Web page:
The travel warning comes in the wake of a deadly terror attack in Istanbul on 13 November.
By Erin Viner
“A Level 3 Travel Warning (an intermediate threat) has been in place since prior to this attack and remains in effect for Türkiye, which means avoiding non-essential travel to the country,” said an official statement issued by Israel’s National Security Council (NSC).
Saying that the attack in Turkey “illustrates the danger to Israelis visiting/staying in the country,” the counter-terrorism bureau called on citizens to maintain heightened awareness in public places, follow instructions from local security forces and exercise heightened caution.
A directive issued the same day as the attack requiring Israeli tourists to remain in their hotel rooms is no longer in effect.
Turkish police have arrested 46 people in connection to the attack in the heart of Istanbul, adjacent to the central Taksim Square.
Six people were killed and 81 others wounded when the explosion rocked a busy pedestrian street in the Beyoglu district of Turkey’s largest city on Sunday, which had been crowded for weekend activities by tourists, families and shoppers.
According to sources in the city, chief among the suspects is Syrian female national Ahlam Al-Bashir, who is believed to have planted a bomb. Basir has reportedly confessed to have entered Turkey through northwest Syria’s Afrin region after receiving training by Kurdish militants in the Arab Republic.
Justice Minister Bekir Bozdağ was cited by the state-run Anadolu as disclosing that a woman had sat on a bench for more than 40 minutes prior to leaving just before the blast, indication that an explosive device had either been timed or detonated remotely.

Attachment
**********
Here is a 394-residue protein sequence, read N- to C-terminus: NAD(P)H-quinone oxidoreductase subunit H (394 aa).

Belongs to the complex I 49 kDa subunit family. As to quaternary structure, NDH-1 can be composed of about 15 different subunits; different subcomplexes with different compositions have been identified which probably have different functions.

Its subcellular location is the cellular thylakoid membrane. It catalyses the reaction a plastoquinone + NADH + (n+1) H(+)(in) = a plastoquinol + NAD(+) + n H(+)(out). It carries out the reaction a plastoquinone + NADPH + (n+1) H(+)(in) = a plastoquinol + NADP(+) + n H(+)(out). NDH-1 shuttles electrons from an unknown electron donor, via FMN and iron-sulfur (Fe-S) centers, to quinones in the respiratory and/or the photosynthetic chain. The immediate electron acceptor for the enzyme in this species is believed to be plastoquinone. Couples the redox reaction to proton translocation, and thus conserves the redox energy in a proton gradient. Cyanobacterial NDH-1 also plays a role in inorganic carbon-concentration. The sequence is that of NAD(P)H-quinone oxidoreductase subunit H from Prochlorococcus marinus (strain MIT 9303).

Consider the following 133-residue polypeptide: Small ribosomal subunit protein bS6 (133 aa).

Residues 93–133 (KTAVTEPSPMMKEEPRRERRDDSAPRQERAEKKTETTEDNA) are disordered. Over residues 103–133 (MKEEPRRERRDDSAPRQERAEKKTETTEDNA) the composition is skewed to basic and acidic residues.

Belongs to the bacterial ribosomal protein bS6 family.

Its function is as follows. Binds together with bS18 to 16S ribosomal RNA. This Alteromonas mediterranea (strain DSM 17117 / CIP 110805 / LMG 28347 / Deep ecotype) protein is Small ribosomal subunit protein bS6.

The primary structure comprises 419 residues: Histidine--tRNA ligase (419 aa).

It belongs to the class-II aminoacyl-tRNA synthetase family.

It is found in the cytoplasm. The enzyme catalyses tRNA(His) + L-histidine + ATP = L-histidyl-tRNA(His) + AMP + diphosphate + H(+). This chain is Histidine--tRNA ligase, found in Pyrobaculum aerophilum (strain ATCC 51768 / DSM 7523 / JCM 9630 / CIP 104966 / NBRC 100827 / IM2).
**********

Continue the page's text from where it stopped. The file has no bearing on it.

While no one has so far claimed responsibility for the blast, Istanbul and other Turkish cities have been targeted in the past by Kurdish separatists, Islamist militants and other groups. Twin bombings outside an Istanbul soccer stadium in December 2016 killed 38 people and wounded 155 in an attack claimed by an offshoot of the militant Kurdistan Workers Party (PKK), which is designated a terrorist group by Turkey, the European Union and the United States.
“Efforts to defeat Turkey and the Turkish people through terrorism will fail today just as they did yesterday and as they will tomorrow,” declared President Recep Tayyip Erdoğan, vowing, “Our people can rest assured that the culprits… will be punished as they deserve.”
Condemnations of the attack and condolences for the victims were swift to come from countries around the world.
“Shaken by news of the despicable bombing in Istanbul targeting innocent civilians,” Israeli President Isaac Herzog wrote on Twitter, adding, “On behalf of the Israeli people, I extend our deepest sympathies to our Turkish friends and the victims’ families. The whole world must stand united and firm against terror.”
Israeli Defense Minister Benny Gantz immediately offered to provide “any assistance required” after holding a conversation with his Turkish counterpart Hulusi Akar.
Expressing “heartfelt condolences” on behalf of Israel’s defense establishment and himself, Minister Gantz also sent “prayers to affected families, to the Turkish nation, and to the government of Turkiye.”
Jerusalem’s top defense official emphasized that, “This attack is a painful reminder that we must continue deepening defense cooperation against bloodthirsty terrorists who seek to harm innocent civilians. This is the way we operate today and what we will continue to do.”